Not all leads are genuine. The question is, are they really interested? According to Gleanster Research, only 25% of all leads are legitimate and should even convert.
Wait. Don't leave! Don't despair! We're actually here to fix it. And we want you coming away from this article knowing more ways to increase your lead conversion. Even with such staggering odds, it's absolutely possible to convert those leads.
First, we need to deal with that pesky statistic we just dumped on you. We need to figure out how to know if a lead is genuine or not. And we're going to do this with a lead scoring system. If you adopt a lead scoring system, you can bridge the gap between your marketing department and your sales department. (If they're even separate entities.)
A lead scoring system assigns a value to each lead. This helps determine whether the lead is ready for sales, needs more time, or should be jettisoned. There are two metric categories here:
And each of these metrics will help you rank various leads according to buying intent. We're not saying this will get you more leads. And that's not the intent. 68% of marketers, however, say that lead scoring is "highly effective and efficient" for lead conversion. The reason is that lead scoring helps you better understand the genuine leads so that you can attract more of those higher-quality leads to your website.
If you're working with the wrong information, you'll lead yourself on a wild goose chase. You'll never see lead conversion that way. A balance exists between the right amount of information and overstepping your bounds into private territory.
If you go too far with your demands, you could lose a lead altogether. Most people will be willing to fill out a form of 5 or fewer fields. Too large of a survey will take up their time and they'll be less likely to finish and submit.
Your choices are then limited. If you don't have the right information, using a lead scoring system will tell you very little. Email and name are a must. Firmographic information like industry and company name will help establish whether they are lead for your industry. And possibly some sort of custom question might be appropriate. Questions about browsing habits or social media habits would only be appropriate in certain situations but might be better to track through analytics tools instead of asking for this information explicitly.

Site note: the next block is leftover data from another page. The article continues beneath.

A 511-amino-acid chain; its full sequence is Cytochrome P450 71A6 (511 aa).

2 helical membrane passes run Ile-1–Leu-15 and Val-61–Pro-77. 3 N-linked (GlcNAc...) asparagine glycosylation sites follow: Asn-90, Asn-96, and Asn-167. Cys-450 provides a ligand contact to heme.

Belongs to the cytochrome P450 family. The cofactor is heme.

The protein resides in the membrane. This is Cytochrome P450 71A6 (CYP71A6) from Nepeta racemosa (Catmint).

Now you have weeded out disingenuous leads. You can begin to target those leads with specific content. Content marketing is useless if it doesn't have an audience. But with targeted content, you have a tailor-made audience. If you know where your audience sits on your funnel, then you can craft your content to convince them to move closer to lead conversion.
If you don't have a blog, you're going to have to cultivate one for this tip to work (Also, marketers with blogs generate 67% more leads than marketers that don't have a blog on their site). You will want to create targeted content on your blogs and on your landing pages. What kind of targeted content?
Certain people will be more convinced with case studies and anecdotal evidence than others. But if they can see the truth of your opinion built around facts and figures, they are more likely to move down the funnel.
While white papers aren't the most used method of lead conversion, they are an effective tool. This will be for customers farther down the path to conversion. But providing an attractive and engaging white paper that outlines your product could be just what some people need. And, besides, our brains live for visual information. Including graphs, graphics, and charts in your white papers will help people remember pertinent information.
When you've just met someone, knowing when to call them for another date is imperative for lead conversion. But sometimes that's a guessing game. In sales and marketing, this shouldn't be a guessing game.
How quickly you follow up and how the lead feels after the conversation is important. Don't rush into a follow-up. Give the lead a day or two to mull over your business.
But don't wait too long. If you do, two things could happen. The customer could forget and move on. Or your competitor could scoop them up. A lot of times the sales go to the vendor that responds first.
Striking that balance will show the potential customer that you're in the game but not too eager. Not all of your leads will be person-to-person. You may have an automated lead follow-up system in place.
But the only possible downfall here is the impersonal touch. You want to make sure that the automatic reply is personal and relevant to that particular lead. It must also be clear to the lead why they're receiving a response and what you hope for them to do next. A great call to action could improve on this process.
And their no be no. In other words, you don't want a maybe. Unlike fish, "maybes" are not our friends.
This goes hand in hand with your lead scoring method we would implement in lead conversion. You must force a yes or no answer out of your leads or you're wasting your time. If what you're doing produces more maybes than yeses or noes, then it's time to think of something new.
You will probably have to re-work exactly how you're presenting yourself and your company to potential leads. You won't see any lead conversion if you're constantly getting maybes and I'll think-about-its. I should be, yes, I'll take that eBook. or no, I don't want to join your mailing list.
Effective lead conversion is all about parsing out genuine leads from wasteful leads. If you're focusing too much time and effort on leads that won't convert, you'll miss the leads that will. If you're looking to convert more leads, request a free strategy session today.
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